Read through the Gospels in a Year: Matthew 26:57-75
Read the New Testament in a Year: Romans 11:25-36
Jesus clearly studied the Scriptures very carefully. His whole life was shaped by what he read. It was from his reading of the Scriptures that he understood what was happening to him when he was arrested. His companions try to resist but Jesus says, ‘… how then would the Scriptures be fulfilled that say it must happen in this way?’ (v.54). He explains to the crowd that, ‘… this has all taken place that the writings of the prophets might be fulfilled’ (v.56).
It was the Scriptures that gave him the ability to deal with disloyalty, abandonment and false accusation. He set an example of how you can deal with these things in your own life:
Disloyalty
Judas appears to be expressing his love for Jesus with a kiss, when actually he is betraying him: ‘The betrayer… embraced him and kissed him with [pretended] warmth and devotion’ (vv.48–49). It was the ultimate two-faced act. Jesus knew exactly what Judas was doing. Nevertheless, he calls him ‘friend’ (v.50). However disloyal we are, Jesus remains loyal to us.
Abandonment
All his friends ‘deserted him and fled’ (v.56b). In the moments of triumph – when people get engaged, have a baby or do well in their exams – it is natural to want to make contact and be around them. When people are down, it is much harder to know what to say and the temptation is, in effect, to abandon them.
It is said, ‘When you are up in life, your friends get to know who you are. When you are down in life, you get to know who your friends are!’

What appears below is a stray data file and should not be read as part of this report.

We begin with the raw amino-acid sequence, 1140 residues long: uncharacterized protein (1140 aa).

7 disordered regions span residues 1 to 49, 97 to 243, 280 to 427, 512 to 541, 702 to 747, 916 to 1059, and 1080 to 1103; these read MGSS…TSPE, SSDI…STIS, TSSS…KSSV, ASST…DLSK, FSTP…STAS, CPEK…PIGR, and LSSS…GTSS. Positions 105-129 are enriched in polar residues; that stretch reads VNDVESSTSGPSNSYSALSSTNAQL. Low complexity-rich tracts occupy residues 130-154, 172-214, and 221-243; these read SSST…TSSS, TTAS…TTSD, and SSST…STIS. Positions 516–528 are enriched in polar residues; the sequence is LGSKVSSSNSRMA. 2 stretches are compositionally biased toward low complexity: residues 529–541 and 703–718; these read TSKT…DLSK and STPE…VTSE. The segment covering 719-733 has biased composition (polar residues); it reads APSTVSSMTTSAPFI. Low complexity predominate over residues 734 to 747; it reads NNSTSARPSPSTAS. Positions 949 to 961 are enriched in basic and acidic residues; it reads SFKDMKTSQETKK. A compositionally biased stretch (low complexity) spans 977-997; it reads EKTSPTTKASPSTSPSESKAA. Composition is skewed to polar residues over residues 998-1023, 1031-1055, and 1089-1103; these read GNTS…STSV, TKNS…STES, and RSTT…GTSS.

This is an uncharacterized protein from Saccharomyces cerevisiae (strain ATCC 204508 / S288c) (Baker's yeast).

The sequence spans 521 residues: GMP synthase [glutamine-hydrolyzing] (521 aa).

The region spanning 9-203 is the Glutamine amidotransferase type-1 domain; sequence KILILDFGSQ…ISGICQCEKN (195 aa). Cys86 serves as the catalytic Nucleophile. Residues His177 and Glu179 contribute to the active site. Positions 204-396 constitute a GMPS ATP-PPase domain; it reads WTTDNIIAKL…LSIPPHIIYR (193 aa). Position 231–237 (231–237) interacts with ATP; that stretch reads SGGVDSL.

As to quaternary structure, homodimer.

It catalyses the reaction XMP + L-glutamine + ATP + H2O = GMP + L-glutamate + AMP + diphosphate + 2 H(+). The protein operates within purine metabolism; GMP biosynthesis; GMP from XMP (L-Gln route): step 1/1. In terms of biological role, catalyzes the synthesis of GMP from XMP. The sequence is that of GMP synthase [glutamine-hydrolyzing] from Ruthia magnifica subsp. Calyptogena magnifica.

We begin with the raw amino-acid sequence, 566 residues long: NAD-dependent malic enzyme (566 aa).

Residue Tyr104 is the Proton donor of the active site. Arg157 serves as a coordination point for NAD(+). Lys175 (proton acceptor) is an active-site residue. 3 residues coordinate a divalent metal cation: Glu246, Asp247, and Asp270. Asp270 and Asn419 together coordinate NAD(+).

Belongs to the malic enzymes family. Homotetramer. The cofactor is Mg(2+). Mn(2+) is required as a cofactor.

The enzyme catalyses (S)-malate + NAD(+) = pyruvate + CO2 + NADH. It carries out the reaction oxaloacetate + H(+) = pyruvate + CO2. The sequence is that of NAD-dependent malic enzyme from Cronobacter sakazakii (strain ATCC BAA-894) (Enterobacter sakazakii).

False accusation
Have you ever been falsely accused? It is a horrible experience. Jesus faced the terrible injustice of false witnesses testifying against him in order that they might put him to death (v.59).He exercised extraordinary restraint. He did not answer back (v.63), but he allowed himself to be attacked physically (v.67), and he chose not to win the argument but rather to win the war (something for small group hosts on Alpha to remember!). He understood from the Scriptures that all of this had a purpose and would lead, ultimately, to a great victory. Jesus’ understanding of his own identity and of his mission clearly came from his reading of the word of God. At his trial before the Sanhedrin, where Jesus appears to be a helpless victim, he is actually progressively revealed as the builder of a new temple (v.61), the Messiah (v.63), the Son of God (v.63) and the Son of Man who was to be enthroned at God’s right hand (v.64). In reality, the helpless victim is the one with all the authority and power.
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